It took a sea monster and a team of frightened horses to destroy Hippolytus, the tragic figure of Greek mythology, but in the end Lee Bowyer was enough to end manager Johnson Hippolyte's dreams of leading his Yeading side into the FA Cup fourth round.
The frightened team, at least for 51 minutes, were Newcastle, who seemed to be battling not merely a side 123 places below them in the league structure, but also their own shortcomings and an apparently mystical force that protected Delroy Preddie's goal. "In the first half we just didn't compete enough," manager Graeme Souness admitted. An example of this was Laurent Robert, someone for whom over-competitiveness is rarely a concern. After only two minutes he found himself eight yards out and with the goal seemingly at his mercy after Shola Ameobi's flick-on, but he wagged a foot tamely at the ball and saw it dribble harmlessly to Preddie's feet.
From then until half-time, Preddie seemed impregnable. Bowyer stabbed wide from three yards, Craig Bellamy thumped the bar from 10 and Jermaine Jenas had a shot pushed wide. But for Steve Harper's superb save low to his right from David Clarke's free-kick, Yeading could even have been ahead at the break.
Carl Gritt, one of Yeading's founders and still a board member, had spoken of a dream in which his side were level at half-time but ended up "getting well beat" and, if he exaggerated the margin, his prophesying was otherwise accurate. So concerned was Souness by the way DJ Campbell was outpacing Titus Bramble that he withdrew the defender at half-time.
Ameobi, who had an excellent game, slipped in Bellamy six minutes after half-time, and when he squared, Bowyer was presented with the simplest of tap-ins. Ten minutes later Ameobi got the goal his performance deserved, steering Darren Ambrose's free-kick into the bottom corner with a firm header to confirm Newcastle's progress.
Arsenal also had a series of scares before narrowly overcoming Stoke City of the Championship. The Premiership champions went behind on half-time as defender Wayne Thomas scored, but José Antonio Reyes equalised five minutes after the break and Robin van Persie scored the winner in the 70th minute.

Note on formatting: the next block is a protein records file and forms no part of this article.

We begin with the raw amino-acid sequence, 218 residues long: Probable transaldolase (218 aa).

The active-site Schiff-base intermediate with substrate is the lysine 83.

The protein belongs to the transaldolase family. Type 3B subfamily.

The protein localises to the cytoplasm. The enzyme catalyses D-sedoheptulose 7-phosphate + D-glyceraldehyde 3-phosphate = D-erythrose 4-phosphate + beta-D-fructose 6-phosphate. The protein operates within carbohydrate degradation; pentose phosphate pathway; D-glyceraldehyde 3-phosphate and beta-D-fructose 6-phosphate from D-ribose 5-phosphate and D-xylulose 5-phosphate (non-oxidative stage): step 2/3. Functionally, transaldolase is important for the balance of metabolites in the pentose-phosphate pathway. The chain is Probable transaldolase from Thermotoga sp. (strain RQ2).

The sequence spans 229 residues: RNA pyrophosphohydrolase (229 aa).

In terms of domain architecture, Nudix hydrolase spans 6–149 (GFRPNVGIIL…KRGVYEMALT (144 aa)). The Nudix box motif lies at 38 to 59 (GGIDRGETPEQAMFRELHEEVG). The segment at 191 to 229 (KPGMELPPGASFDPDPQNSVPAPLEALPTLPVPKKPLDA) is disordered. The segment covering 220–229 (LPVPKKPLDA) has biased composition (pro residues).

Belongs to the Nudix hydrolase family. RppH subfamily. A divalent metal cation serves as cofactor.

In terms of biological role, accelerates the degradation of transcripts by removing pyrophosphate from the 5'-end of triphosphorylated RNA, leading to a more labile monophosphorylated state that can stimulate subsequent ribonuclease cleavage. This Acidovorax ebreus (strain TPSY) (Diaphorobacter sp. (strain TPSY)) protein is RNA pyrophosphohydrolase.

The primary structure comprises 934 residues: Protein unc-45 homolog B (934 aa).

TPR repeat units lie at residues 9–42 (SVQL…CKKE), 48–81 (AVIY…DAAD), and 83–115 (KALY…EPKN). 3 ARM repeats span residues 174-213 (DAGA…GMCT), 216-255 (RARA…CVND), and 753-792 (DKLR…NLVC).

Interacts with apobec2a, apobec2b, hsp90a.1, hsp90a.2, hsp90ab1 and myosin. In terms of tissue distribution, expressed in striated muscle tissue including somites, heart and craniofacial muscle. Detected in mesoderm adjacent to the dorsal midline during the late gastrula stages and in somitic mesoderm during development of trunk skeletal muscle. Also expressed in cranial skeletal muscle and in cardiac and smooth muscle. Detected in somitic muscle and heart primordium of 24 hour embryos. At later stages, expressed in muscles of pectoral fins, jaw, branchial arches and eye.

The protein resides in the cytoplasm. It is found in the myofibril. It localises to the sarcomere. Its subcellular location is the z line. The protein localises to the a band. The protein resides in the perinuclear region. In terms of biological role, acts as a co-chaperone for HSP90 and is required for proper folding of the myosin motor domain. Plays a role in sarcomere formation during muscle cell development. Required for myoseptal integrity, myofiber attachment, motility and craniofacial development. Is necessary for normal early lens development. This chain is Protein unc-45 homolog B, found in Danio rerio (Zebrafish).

* Celtic striker John Hartson enjoyed a weekend to remember. On Friday he signed a contract extension that will keep him at the Glasgow club until May 2007, and on Sunday he scored the winner against Old Firm rivals Rangers as Celtic won the third-round Scottish Cup tie 2-1. This stretched their unbeaten run at home over Rangers to five years. Hartson's winner came in the 77th minute and he also set up Chris Sutton's first-half goal. Rangers equalised a minute after the break through Fernando Ricksen's header.
* Barring an extraordinary combination of results next week, Zurich Premiership leaders Leicester are out of the Heineken Cup following their 21-17 defeat at home to Biarritz, writes Huw Richards at Welford Road. The French club, only sixth in their own championship, slew the Tigers by strangling them with forward power in a one-sided first half that started with lock Jerome Thion's try from the penalty-line-out-maul routine patented by Leicester, continued with a score by wing Jimmy Marlu and ended with Biarritz 18-0 up.
The second half was one long Leicester siege, but superbly organised defence and some last-gasp tackling kept the French line inviolate until the final five minutes. Then tries from replacement wing Freddie Tuilagi and scrum-half Harry Ellis earned a bonus point and kept them a toe-hold in the competition. Biarritz, who completed a rare double over the formidable Tigers, will progress if they avoid defeat next week at home to Wasps, while Leicester must win at Calvisano and hope other results go their way.
Elsewhere, England hooker Steve Thompson's late solo score put Northampton in pole position for a best runners-up spot in the quarter-finals with a 22-20 win at Llanelli, eliminating their hosts and leaving Gwent Newport Dragons as the last Welsh hope. Wasps thrashed Calvisano 45-14, meaning that the Heineken Cup holders must now claim a maximum five-point haul away at Biarritz next Saturday and deny their hosts a losing bonus point in order to book their place in the knockout stages.
* Jonny Wilkinson's injury jinx has struck again. England's World Cup-winning hero will miss his country's opening two Six Nations games next month, against Wales in Cardiff and France at Twickenham, after suffering a partial medial ligament tear in a knee during Newcastle's 33-12 Heineken Cup defeat at Perpignan on Saturday.
The injury - the outside-half's third serious ailment during the past year - is expected to sideline him for six weeks, and his chances of playing for the world champions against Ireland on February 27 are probably 50-50 at best.
* British boxer Ricky Hatton looks set to fulfil his ambition of a contest with world light-welterweight champion Kostya Tszyu of Australia. Tszyu has confirmed he is to defend his IBF title against Hatton in Manchester on June 5.